Self-contained eye washes obviously cannot be activated weekly without using up valuable solution, so ANSI recommends visually inspecting the unit to see if the fluid needs changing or supplementing.

Identify and keep records of testing and maintenance of eyewash and shower stations with eyewash inspection tags or sheets.


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6. Who should be trained on the proper use of emergency eyewashes and showers?
ANSI states that all employees who may be exposed to hazardous materials should be trained on the use of eyewash and shower devices. Specific areas that should be addressed include the location of the units, how to properly activate the systems and how to correctly maintain the devices.


7. Are there any recommended procedures on how to effectively flush eyes that have been contaminated?
Individuals should be instructed to hold the eyelids open and roll the eyeballs so fluid will flow on all surfaces of the eye and under the eyelid.


8. Do I need to treat the water supplied to the wash station?
Per the requirements of ANSI Z358.1 the flushing fluid supplied to the station can be potable water, preserved water, or a preserved buffered saline solution.


9. What temperature does the water supplied to the wash station need to be?
ANSI Z358.1 requires water flowing out of the eyewash station or drench shower to be tepid. Tepid is defined as between 60-100°F.


10. What is the shelf life of a bottle of the eyewash station water preservative or saline solution? How long does it last once mixed?
It depends on the solution used. Check the instructions or labeling of the solution you are using for this information. If you cannot find instructions about life of the product on the labeling always check with the manufacturer of the solution you are using to ensure you aren’t using expired product.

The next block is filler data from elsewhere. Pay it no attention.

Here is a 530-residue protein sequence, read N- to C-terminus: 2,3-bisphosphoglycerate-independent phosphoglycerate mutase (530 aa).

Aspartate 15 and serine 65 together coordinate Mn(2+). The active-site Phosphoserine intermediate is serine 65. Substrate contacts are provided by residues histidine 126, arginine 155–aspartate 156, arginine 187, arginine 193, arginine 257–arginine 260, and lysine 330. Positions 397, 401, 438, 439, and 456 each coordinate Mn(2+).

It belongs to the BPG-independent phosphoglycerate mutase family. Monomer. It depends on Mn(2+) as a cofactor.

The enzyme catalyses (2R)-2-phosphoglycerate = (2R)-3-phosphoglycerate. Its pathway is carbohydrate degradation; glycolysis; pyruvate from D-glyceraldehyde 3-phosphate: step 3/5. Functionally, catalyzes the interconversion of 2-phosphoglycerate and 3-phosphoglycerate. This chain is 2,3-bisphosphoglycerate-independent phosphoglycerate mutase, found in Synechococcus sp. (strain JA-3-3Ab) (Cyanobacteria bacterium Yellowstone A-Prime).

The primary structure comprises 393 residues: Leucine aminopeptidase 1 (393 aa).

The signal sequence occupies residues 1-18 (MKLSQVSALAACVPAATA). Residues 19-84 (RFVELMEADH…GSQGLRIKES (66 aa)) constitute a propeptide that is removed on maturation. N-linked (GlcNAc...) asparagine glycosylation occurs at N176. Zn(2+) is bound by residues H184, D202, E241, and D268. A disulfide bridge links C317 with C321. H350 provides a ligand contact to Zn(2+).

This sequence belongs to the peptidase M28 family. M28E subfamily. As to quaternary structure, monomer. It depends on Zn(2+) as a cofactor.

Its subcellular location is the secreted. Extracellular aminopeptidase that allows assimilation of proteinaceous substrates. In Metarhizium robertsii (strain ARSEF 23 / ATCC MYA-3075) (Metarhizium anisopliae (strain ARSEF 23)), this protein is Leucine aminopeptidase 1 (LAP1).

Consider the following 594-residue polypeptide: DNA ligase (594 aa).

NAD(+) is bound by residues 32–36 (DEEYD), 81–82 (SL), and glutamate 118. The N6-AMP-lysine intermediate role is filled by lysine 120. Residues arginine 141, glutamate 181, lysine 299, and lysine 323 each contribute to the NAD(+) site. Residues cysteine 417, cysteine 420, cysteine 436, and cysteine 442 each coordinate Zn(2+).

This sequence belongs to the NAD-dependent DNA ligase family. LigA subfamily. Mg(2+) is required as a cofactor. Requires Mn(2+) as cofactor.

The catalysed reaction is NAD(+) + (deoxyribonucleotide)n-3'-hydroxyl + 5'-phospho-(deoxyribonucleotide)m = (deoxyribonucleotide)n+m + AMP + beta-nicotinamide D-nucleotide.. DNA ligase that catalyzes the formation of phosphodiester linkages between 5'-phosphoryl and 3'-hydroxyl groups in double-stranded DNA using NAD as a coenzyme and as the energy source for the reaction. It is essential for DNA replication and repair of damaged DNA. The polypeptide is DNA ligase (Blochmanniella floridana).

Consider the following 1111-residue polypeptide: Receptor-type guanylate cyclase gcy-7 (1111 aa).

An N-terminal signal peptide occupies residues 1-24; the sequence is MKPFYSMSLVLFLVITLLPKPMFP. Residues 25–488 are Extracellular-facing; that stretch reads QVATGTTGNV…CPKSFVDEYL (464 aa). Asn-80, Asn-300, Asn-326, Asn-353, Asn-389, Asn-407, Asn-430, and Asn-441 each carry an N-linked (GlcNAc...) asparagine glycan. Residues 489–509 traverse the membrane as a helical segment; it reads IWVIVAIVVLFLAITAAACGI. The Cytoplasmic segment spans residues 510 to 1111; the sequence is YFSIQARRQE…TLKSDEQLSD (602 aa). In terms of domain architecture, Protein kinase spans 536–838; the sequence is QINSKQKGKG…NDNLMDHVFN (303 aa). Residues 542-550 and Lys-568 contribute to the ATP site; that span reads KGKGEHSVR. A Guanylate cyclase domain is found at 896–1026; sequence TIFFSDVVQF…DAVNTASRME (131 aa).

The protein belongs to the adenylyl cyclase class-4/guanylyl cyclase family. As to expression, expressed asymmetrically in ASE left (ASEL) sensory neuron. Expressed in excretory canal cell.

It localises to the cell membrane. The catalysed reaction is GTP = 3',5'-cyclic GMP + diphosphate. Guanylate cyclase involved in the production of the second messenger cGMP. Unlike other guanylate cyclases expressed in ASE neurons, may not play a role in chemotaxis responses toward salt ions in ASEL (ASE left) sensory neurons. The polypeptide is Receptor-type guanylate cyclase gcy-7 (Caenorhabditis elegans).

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11. Do I have to worry about the pH of the water in my plumbed eyewash?
Tears generally have a pH of 7.4 and possess some buffer capacity. Ideally, the flushing fluid in an emergency eyewash device should have a pH close to 7.4 as well as a saline content similar to the fluid in the eye. If the pH is too low or too high the water may not be suitable for use as a flushing fluid.


12. What are the flow rate requirements for eyewash stations?
Minimum flow rates must be met to make the equipment work as it was designed, pass possible OSHA inspections and provide relief in case of an accidental splash. Each piece of equipment has a different flow requirement. Plumbed and self-contained eyewashes require a minimum flow of 0.4 gallons per minute (GPM) for 15 minutes of flush.

Plumbed Eye/Face washes require a minimum flow of 3.0 GPM, and combination showers and drench showers a minimum flow of 20 GPM for 15 minutes. If shut-off valves are installed in the supply line, provisions should be made to prevent unauthorized shut off. According to the ANSI standard, these units should be inspected annually to make sure they continue to meet the flow requirements.